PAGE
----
Kenya’s sexual offences laws are in the Penal Code (PC) and the Sexual Offences Act 2006 (SOA). The Evidence Act (as amended) (EA) contains the evidentiary rules for all criminal offences, including sexual offences.
In 2006, major reforms were made to sexual offences by the SOA, introducing a number of positive changes. Many of these are not assessed in this research, but include important procedural safeguards for complainants, allowing evidence of the impact of the crime to be considered in sentencing, treating the abuse of a position of trust or authority to commit sexual assault as an aggravating factor in sentencing, and introducing a range of offences of sexual exploitation of children. Several positive reforms that are assessed in this report were also made by the SOA, including adopting a good practice definition of ‘consent’ and criminalising non-consensual sexual penetration by any body part and by objects. The age of consent to sexual activity is 18 years for both boys and girls engaged in opposite-sex sexual activity.
However, other areas of sexual offences laws assessed in this report do not meet good practice standards and are not human rights compliant. For example, Kenya criminalises consensual same-sex sexual activity between men under the PC. A challenge to the criminalising provisions was unsuccessful in 2019 and is currently under appeal. Laws that criminalise consensual same-sex sexual activity should be repealed and all non-consensual sexual acts, including anal ‘rape’, should be included in the general sexual assault provisions, such as ‘rape’ and ‘sexual assault’, as well as in child sexual offences. All of these crimes should be gender-neutral.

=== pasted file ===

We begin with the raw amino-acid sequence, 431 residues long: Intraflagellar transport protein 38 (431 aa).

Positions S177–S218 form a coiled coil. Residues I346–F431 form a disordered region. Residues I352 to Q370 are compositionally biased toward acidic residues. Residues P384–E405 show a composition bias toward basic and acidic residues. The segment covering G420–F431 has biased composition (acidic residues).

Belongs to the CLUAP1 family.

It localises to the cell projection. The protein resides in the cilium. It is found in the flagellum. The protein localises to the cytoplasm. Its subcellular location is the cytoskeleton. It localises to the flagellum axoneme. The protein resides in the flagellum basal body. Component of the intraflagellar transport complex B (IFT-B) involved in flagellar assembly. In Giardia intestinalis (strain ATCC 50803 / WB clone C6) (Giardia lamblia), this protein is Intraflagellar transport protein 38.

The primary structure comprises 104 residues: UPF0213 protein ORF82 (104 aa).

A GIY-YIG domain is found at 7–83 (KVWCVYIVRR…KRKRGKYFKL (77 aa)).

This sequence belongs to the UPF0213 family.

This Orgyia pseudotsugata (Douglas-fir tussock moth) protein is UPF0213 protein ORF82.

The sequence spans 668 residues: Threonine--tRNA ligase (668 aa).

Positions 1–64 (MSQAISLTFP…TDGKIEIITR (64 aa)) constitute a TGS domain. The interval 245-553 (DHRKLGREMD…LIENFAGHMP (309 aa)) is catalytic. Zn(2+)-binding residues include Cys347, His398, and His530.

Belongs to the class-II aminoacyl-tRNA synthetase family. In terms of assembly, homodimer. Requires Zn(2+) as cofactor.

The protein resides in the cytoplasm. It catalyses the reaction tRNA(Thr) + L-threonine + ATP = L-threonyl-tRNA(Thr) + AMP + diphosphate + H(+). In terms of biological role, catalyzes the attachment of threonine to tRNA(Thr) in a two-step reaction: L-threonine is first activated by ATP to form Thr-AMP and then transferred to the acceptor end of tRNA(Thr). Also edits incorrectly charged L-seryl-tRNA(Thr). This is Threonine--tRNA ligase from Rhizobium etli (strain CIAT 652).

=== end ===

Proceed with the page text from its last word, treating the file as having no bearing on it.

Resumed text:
Further, many of the sexual assault provisions do not meet good practice. For example, rape and sexual assault in marriage are not expressly criminalised and the law does not specify that evidence of resistance to the assault, such as physical injuries to the body, is not necessary to prove that sexual activity took place without consent. The PC criminalises consensual sexual activity with an intellectually disabled person, regardless of consent and uses derogatory terms such as ‘idiots and imbeciles’ to refer to such persons. There are no specific close-in-age defences to protect young people from being prosecuted for consensual sexual activity with their peers.
Kenya is a state party to some relevant international and regional human rights treaties, including the Convention on the Elimination of All Forms of Discrimination against Women, Convention on the Rights of the Child, Convention on the Rights of Persons with Disabilities and International Covenant on Civil and Political Rights. It has not joined the Convention against Torture and Other Cruel, Inhuman or Degrading Treatment or Punishment. Kenya is also a party to the African Charter on Human and Peoples’ Rights and the Protocol to the African Charter on Human and Peoples’ Rights on the Rights of Women in Africa (Maputo Protocol).
Read more about the criminalisation of LGBT people in Kenya.
The full assessment of Kenya is also available here.